Climate Justice PVD
Climate change is happening now and Providence is one of many U.S. cities stepping up and committing to ambitious climate-change action plans. Mayor Elorza has set a goal for the city to become completely carbon neutral by 2050. This means that by the year 2050, there will be no harmful greenhouse gases (GHGs) such as carbon dioxide (CO2) coming from energy consumed in homes, schools, office buildings, hospitals, cars, buses, or any other activity in Providence that causes climate pollution. In other words, Providence will transition away from all fossil fuels by 2050. To reach this goal, Providence must focus on buildings and transportation sectors, which together account for over 95% of the city’s GHG emissions.
Climate Justice and the Just Transition Framework
Climate change does not affect all people equally. Almost anywhere you find polluting fossil fuel industries, you’ll find indigenous and low-income communities of color. These frontline communities contribute the least to the problem, yet are suffering the most. The City of Providence has committed to centering our climate and sustainability work around these communities. They are closest to the issues and are essential to finding the solutions. The Racial and Environmental Justice Committee was established in 2016 to help bring a racial equity lens to the Office of Sustainability. They crafted, and the Office of Sustainability adopted, the Just Providence Framework in 2017 and will be using it to guide this work.
WATCH: Fossil Fuels & Climate Change 101
~ 70% of Providence’s GHG emissions come from buildings
Energy used for heating, cooling, lighting, powering appliances, cooking, and industrial processes carried out in buildings creates a high demand for electricity, natural gas, and fuel oil, which in turn causes more GHGs to be pumped into the atmosphere.
Two key strategies that can help bring GHG emissions from Providence’s building sector down to zero by 2050 are making buildings more energy efficient and implementing alternative clean energy options like electrified heat pumps and solar power.
~ 30% of Providence GHG emissions come from transportation
Over 90% of Providence’s transportation emissions come from diesel and gasoline. To become carbon free by 2050, Providence needs cleaner, more efficient options like electric vehicles (EV) and public transit, as well as carbon-free options like walking and biking.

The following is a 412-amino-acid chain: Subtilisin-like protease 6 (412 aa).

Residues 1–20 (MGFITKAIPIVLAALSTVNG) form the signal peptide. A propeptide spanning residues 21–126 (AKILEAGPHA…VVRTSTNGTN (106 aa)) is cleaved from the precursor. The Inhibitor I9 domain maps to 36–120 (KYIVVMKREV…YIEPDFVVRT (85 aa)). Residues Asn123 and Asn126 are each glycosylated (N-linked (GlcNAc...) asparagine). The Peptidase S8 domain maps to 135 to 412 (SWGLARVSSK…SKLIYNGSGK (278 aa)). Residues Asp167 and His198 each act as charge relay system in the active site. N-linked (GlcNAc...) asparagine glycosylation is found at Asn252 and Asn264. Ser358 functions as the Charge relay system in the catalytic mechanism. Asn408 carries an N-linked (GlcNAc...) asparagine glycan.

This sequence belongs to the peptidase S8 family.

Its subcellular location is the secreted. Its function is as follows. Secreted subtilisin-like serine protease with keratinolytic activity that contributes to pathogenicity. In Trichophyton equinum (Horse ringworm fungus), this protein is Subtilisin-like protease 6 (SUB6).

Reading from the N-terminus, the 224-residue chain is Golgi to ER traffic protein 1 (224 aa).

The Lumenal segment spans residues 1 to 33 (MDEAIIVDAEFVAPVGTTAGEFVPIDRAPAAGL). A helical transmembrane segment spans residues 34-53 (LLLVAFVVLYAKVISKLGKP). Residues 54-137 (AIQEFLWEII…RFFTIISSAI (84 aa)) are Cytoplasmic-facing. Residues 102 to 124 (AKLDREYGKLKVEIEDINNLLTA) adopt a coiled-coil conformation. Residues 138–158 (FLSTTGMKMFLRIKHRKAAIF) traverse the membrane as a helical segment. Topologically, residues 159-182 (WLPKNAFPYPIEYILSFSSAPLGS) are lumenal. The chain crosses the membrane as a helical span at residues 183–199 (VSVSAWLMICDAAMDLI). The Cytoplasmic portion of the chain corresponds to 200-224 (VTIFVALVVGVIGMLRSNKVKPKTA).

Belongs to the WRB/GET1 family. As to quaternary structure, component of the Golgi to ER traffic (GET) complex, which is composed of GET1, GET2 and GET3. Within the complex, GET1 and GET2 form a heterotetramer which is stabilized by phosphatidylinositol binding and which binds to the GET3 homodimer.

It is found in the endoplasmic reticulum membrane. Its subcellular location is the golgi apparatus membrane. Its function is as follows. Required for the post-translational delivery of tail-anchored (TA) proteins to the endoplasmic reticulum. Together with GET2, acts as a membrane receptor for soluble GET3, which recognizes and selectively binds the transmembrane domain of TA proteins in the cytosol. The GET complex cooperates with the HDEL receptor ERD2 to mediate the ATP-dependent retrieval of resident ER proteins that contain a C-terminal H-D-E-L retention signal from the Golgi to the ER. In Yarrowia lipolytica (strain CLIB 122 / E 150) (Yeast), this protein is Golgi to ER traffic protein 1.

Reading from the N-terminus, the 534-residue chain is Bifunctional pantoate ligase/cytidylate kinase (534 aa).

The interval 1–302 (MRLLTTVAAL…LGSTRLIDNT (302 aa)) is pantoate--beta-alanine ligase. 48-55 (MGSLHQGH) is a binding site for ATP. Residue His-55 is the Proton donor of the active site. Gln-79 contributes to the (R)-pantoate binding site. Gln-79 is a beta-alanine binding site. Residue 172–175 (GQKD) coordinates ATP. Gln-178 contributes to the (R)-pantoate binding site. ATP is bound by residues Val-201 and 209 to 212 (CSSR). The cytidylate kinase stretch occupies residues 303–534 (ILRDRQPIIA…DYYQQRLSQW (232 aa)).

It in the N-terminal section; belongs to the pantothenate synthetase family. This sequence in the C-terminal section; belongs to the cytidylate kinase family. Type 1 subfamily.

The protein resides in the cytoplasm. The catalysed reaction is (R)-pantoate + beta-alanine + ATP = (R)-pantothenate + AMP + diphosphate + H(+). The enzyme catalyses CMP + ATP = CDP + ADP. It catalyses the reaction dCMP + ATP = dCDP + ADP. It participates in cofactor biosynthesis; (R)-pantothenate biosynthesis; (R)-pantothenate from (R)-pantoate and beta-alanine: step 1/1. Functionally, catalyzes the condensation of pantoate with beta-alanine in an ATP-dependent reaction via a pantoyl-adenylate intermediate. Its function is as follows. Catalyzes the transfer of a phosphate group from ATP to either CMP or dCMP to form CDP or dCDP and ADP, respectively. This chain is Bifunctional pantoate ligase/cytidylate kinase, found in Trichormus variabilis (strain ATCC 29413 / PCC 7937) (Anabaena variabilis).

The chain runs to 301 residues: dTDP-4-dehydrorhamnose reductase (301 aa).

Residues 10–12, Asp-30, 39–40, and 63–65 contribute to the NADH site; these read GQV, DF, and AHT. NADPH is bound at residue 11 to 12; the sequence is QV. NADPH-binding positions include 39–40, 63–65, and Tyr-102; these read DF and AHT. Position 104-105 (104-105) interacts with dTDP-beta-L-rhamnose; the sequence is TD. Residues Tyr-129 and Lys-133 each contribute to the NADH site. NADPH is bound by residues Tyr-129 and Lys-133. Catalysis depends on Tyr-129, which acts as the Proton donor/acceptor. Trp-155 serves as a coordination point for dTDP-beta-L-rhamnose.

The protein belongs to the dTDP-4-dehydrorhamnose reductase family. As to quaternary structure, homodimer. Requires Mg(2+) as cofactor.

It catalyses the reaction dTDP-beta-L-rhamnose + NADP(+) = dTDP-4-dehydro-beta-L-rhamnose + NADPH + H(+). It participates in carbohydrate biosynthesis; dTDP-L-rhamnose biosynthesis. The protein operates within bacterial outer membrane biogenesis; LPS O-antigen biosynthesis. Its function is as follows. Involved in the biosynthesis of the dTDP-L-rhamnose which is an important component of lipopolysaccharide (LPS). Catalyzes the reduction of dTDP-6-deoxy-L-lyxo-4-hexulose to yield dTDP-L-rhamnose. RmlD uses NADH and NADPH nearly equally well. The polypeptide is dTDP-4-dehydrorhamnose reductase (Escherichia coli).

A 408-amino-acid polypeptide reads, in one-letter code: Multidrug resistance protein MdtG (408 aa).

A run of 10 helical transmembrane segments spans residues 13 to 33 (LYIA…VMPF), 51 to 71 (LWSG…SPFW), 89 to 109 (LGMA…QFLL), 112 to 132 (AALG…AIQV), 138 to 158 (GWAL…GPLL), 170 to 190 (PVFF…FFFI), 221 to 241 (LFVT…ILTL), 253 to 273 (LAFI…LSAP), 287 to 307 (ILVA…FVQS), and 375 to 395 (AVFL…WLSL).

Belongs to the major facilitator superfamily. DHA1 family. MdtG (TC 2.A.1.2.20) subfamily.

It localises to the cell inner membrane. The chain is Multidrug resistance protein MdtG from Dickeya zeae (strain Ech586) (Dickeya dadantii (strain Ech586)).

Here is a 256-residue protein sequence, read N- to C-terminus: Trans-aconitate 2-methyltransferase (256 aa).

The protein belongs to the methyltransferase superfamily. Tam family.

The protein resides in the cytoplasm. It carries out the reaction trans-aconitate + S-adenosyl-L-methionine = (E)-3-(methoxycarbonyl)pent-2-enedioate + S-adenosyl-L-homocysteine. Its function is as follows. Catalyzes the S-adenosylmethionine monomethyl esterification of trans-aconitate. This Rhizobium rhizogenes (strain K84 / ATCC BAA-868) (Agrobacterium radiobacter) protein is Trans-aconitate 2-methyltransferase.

The state is investing in EVs via a pilot program to add up to 20 electric RIPTA buses in the next few years, as well as additional EV infrastructure. The City is also making significant strides in bicycle infrastructure with a new JUMP electric-assist bike share program coming Fall 2018 and increasing investments in bike lanes.
Providence’s heating & electricity supply must become virtually carbon-free
Even though RI state law requires energy suppliers to get 38.5% of its electricity from renewable sources by 2035, Rhode Island currently generates 90% of its electricity from natural gas, which is more than any other state.
Providence will only be able to meet its target if renewable energy is accessible for all. This includes electricity options, like solar, as well as alternatives to natural gas and fuel oil for heating, like air source heat pumps. Helping communities have more control over their energy sourcing options and exploring alternative financing and business models, like energy cooperatives and community choice aggregation, are also necessary to becoming #CarbonFreePVD by 2050.
Waste and waste water also contribute to GHG emissions
Recycling and composting are important waste reduction strategies, but consumption, or the carbon footprint of the food and goods we buy, is difficult to calculate and is not captured in City’s GHG inventory. Reducing excessive consumption and shifting to a local, low carbon diet, is critical to addressing the global climate crisis.
In July 2018, Providence’s monthly recycling rate hit 14%, the highest it’s been since April 2013. The City continues to focus on increasing curbside recycling, along with other waste reduction strategies, such as composting, reducing consumption, and promoting the reuse and up-cycling of goods.